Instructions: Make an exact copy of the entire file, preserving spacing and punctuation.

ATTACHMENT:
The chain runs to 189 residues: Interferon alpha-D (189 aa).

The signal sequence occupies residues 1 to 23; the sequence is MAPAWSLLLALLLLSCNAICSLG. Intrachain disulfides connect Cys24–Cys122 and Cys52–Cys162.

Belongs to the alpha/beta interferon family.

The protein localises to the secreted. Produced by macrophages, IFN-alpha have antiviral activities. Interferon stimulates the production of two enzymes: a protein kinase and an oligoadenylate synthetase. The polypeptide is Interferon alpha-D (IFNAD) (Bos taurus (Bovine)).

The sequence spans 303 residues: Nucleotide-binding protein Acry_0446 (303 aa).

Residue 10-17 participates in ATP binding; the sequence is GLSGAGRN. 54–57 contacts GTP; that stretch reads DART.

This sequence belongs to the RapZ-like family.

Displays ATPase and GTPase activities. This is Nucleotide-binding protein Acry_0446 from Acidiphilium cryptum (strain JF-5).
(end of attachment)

The chain runs to 189 residues: Interferon alpha-D (189 aa).

The signal sequence occupies residues 1 to 23; the sequence is MAPAWSLLLALLLLSCNAICSLG. Intrachain disulfides connect Cys24–Cys122 and Cys52–Cys162.

Belongs to the alpha/beta interferon family.

The protein localises to the secreted. Produced by macrophages, IFN-alpha have antiviral activities. Interferon stimulates the production of two enzymes: a protein kinase and an oligoadenylate synthetase. The polypeptide is Interferon alpha-D (IFNAD) (Bos taurus (Bovine)).

The sequence spans 303 residues: Nucleotide-binding protein Acry_0446 (303 aa).

Residue 10-17 participates in ATP binding; the sequence is GLSGAGRN. 54–57 contacts GTP; that stretch reads DART.

This sequence belongs to the RapZ-like family.

Displays ATPase and GTPase activities. This is Nucleotide-binding protein Acry_0446 from Acidiphilium cryptum (strain JF-5).